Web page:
A very pleasant surprise as we awaken this morning to find that decriminalisation of TV licence evasion is back on the agenda.
Sky News is currently giving this subject particular prominence, highlighting the fact that TV licence evasion accounts for almost 1-in-9 cases before the Magistrates' Courts. It also mentions, quite correctly, that The Magistrates' Association has been campaigning for decades to decriminalise an offence they view as both unjust and an unnecessary burden on valuable court resources.
The law requires that any property where equipment is used to receive TV programmes services must be covered by a valid TV licence. Revenue from the fee is used almost exclusively to fund the frivolous spending habits of the BBC, which includes the recent £100 million abandonment of the much-maligned Digital Media Initiative.
The licence-fee is a regressive form of taxation. It penalises the most those that can afford to pay the least. Women are twice as likely to be convicted of TV licence evasion as men; those on benefits are twice as likely to be convicted as those in employment.
Last year a Bill seeking to decriminalise TV licence evasion was laid before Parliament. The BBC Licence Fee (Civil Debt) Bill 2013-14 was the brainchild of Conservative Philip Hollobone MP, who represents the good people of Kettering.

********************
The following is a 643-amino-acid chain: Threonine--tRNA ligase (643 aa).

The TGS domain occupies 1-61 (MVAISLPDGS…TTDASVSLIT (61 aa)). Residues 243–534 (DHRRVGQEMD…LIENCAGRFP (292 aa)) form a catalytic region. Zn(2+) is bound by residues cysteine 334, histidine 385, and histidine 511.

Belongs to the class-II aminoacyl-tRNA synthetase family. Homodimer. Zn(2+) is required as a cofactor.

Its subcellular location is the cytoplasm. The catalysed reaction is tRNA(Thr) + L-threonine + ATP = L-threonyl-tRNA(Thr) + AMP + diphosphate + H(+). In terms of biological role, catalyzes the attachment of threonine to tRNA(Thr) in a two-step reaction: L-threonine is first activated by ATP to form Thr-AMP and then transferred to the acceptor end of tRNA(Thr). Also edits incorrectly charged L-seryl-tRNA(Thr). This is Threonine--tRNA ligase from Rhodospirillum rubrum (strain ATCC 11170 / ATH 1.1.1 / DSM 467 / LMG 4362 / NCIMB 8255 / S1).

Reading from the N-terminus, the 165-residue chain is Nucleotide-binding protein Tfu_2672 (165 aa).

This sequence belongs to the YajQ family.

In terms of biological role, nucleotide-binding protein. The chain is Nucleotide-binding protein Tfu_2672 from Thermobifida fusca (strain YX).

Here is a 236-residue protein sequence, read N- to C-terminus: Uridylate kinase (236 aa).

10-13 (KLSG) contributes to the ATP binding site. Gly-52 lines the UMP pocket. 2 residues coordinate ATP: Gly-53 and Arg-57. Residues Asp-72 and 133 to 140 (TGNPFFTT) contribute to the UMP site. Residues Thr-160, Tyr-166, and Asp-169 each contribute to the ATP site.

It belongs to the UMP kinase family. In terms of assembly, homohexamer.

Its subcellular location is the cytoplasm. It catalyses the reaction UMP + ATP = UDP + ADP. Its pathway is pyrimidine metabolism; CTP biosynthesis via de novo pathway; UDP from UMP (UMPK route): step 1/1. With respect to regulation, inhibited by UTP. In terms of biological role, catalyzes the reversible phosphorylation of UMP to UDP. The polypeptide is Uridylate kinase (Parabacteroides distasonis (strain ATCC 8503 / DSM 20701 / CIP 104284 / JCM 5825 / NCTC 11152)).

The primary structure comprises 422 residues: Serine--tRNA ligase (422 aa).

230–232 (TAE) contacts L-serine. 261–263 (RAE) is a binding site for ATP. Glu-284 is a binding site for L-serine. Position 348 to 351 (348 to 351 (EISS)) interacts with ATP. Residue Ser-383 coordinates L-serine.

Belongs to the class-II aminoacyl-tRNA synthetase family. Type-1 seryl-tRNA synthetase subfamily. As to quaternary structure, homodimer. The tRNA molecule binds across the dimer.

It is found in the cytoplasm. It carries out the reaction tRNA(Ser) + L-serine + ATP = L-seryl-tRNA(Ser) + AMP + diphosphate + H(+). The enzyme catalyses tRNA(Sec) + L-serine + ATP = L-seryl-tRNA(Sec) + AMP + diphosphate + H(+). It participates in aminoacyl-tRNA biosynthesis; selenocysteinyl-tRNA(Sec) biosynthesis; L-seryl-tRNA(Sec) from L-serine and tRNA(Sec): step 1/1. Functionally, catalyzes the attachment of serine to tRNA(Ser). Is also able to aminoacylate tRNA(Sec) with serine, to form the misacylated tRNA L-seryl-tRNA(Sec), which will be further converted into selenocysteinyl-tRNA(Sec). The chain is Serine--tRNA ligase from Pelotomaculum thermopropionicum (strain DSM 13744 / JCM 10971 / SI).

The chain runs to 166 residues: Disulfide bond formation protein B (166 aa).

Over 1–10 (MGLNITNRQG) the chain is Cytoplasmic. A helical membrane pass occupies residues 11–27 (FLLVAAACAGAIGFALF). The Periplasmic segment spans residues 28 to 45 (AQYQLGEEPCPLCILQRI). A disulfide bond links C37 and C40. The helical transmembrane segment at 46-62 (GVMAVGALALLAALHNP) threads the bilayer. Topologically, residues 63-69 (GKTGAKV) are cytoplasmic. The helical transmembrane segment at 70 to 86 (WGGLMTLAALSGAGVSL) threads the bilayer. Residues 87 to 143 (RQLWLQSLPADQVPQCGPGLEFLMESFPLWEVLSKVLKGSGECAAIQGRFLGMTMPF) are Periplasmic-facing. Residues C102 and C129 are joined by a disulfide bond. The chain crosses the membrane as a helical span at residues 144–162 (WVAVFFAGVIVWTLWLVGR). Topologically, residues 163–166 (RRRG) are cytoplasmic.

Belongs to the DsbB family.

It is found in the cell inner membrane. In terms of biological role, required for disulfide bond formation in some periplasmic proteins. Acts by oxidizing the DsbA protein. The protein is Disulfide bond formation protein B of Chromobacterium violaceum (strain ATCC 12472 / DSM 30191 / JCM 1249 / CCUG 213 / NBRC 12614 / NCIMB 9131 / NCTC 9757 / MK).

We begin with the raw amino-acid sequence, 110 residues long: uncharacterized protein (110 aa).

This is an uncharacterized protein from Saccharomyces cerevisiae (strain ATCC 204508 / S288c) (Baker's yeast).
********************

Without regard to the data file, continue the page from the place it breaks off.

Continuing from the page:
As a Private Member's Bill it was never likely to make it to the statute books, and sure enough the Bill was killed before its second Commons reading earlier this year. Despite its now defunct status, the Bill did serve the very useful purpose of keeping BBC incompetence and corruption firmly in the Parliamentary eye.
According to today's Telegraph article more than 100 backbench MPs now support the idea of decriminalising licence-fee evasion. Crucially, the Culture Secretary, Maria Miller, and Justice Secretary, Chris Grayling, are also said to favour such a change in the law.
Mr Grayling told the Telegraph: "The Culture Secretary and I both agree that this is a really interesting idea - particularly given the pressure on our courts system. Our departments will be doing some serious work on the proposal."
Unsurprisingly the BBC, which currently receives £3.6 billion of licence-fee revenue on a silver platter, has given the plans a lukewarm reception. A BBC spokesman is quoted as saying: "Legislation is a matter for the Government, however changing the law could lead to higher evasion. Just a 1 per cent increase in evasion would lead to the loss of around £35 million, the equivalent of around 10 BBC Local Radio stations."
Whether anyone would actually notice the disappearance of 10 BBC local radio stations remains a point for debate, but £35 million is roughly the same amount the BBC spends on "Red Button" interactive TV services.
As TV Licensing contractor Capita Business Services Ltd currently makes £50-100 in court fees for each successful prosecution, we don't suppose they'll be too happy with a change in the law either.